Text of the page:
TCPS President Dr. Bill Balzano said the school is proving it can provide a quality education without being addicted to a constant increase in school budgets that provides frills without substance.
“We intend to make that a way of living,” he said during his welcoming remarks before presenting the Spirit of Service Award to Cleveland businessman and civic leader Steve Robinson.
The annual award is designed to show the school’s respect for the greater Cleveland and Bradley County community and a desire to participate and contribute to the vibrant life.
“As an educational institution with a Christian world view, Tennessee Christian Preparatory School values service to others,” Balzano said.
Robinson said during his acceptance remarks that at one time in people’s lives, they wonder how they are perceived by others in normal day-to-day activities.
“I think at times we see ourselves positively when others might see us in a negative light,” he said. “Sometimes I think we might see ourselves in a negative light when others see positive things. It’s very, very, very difficult to have a genuine view of how we go through life.”
He said it was humbling to him that a group of people would think he fit the description of such a candidate for the award.
The evening was billed as one of conversation and fun. During his welcoming remarks, Balzano seemed to turn serious as he began talking about the results of research he conducted on the nation’s economy. His areas of interest included nine points. Part of the research included personal interviews.
One of the questions was: Do you feel like we’ve been in a recession?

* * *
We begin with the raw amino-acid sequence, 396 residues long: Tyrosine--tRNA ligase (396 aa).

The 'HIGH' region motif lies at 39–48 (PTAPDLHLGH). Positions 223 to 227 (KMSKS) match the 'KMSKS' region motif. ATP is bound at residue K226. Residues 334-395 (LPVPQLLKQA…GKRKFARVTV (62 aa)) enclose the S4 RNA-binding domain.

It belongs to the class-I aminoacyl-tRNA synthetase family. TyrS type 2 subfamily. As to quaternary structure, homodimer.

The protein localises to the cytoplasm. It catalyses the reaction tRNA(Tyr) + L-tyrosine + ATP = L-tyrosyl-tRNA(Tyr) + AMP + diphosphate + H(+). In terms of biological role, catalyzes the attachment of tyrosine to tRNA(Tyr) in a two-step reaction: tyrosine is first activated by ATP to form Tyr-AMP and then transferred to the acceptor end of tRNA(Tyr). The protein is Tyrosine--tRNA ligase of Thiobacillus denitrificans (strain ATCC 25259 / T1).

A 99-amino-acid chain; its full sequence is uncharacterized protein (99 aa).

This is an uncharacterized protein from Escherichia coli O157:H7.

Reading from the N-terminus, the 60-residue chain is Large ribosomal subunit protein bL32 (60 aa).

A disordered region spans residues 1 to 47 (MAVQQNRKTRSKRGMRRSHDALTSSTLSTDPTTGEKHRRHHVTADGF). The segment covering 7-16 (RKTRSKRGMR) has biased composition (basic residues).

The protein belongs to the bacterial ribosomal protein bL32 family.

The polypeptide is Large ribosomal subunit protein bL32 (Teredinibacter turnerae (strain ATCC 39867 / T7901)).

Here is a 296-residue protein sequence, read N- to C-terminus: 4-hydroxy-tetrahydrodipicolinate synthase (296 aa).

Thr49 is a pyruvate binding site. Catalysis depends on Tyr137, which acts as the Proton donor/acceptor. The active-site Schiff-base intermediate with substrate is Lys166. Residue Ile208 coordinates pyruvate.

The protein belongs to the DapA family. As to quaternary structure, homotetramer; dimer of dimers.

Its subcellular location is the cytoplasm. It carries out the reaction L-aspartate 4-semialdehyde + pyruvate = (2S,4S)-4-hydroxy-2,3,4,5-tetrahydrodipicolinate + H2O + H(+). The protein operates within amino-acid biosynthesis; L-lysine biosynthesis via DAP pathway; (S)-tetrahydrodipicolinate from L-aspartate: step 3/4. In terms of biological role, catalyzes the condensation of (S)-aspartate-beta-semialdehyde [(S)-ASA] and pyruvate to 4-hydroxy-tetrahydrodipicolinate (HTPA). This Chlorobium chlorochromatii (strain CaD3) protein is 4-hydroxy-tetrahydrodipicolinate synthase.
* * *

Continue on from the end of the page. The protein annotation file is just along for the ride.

“The first person I asked said, ‘Well, I got a pre-declined credit card in the mail today.’”
But, the school president’s demeanor did turn serious for about 20 minutes when he spoke of the battle to reprogram American society. The battle, he said, is being fought through schools based upon political correctness and disregard for the foundational principles of the United States of America.
“In the world of education, there is constant turmoil, change and upheaval academically, socially, financially and unfortunately, more and more politically,” he said. “Education seems to be the very battleground for the soul of our nation.”
Balzano said he was happy to report to the parents, teachers, students and friends of TCPS that through the educational mayhem, “Tennessee Preparatory School is strengthening its programs and we are maturing in our ability to represent the very, very best of independent Christian education in our wonderful community.”
He said their goals have not quite been reached, but the school is following the carpe diem mandate to seize the day.
“And we think this is our day and for our community,” Balzano said. “This is the day when private independent Christian education can take its rightful place among the rest of the educational systems in our community.”
He said other programs dilute academics and change report cards to be politically correct. While other programs establish state-mandated educational tests that raise academic scores by lowering academic requirements, “We continue to raise the bar and expect students to learn the old fashioned way: to study.”
He said through studying TCPS students learn to read, write, speak and compute. Staff and faculty are expected to be dedicated professionals who love students and teaching, and love to serve God through teaching.
The school has just concluded the first year of a five-year strategic plan that focuses on the school’s sustainability. The plan is showing positive results. The most recent Scholastic Aptitude Test results qualified the school for the National Blue Ribbon School of Excellence two years in a row.
“Only 3.9 percent of the schools in our nation become eligible to receive that award,” he said.
He listed accomplishments of TCPS students in competition with Bradley and Hamilton County private and public schools. He spoke of high ACT scores and finishing second to Baylor at the Lee University Constitution Bowl competition against Bradley Central and Cleveland High School.
“I have three pages of accomplishments for me to select from and there are many, many more I don’t have time to go through,” he said. “We’ve accomplished the things and many, many more on a budget that would starve a flea to death.”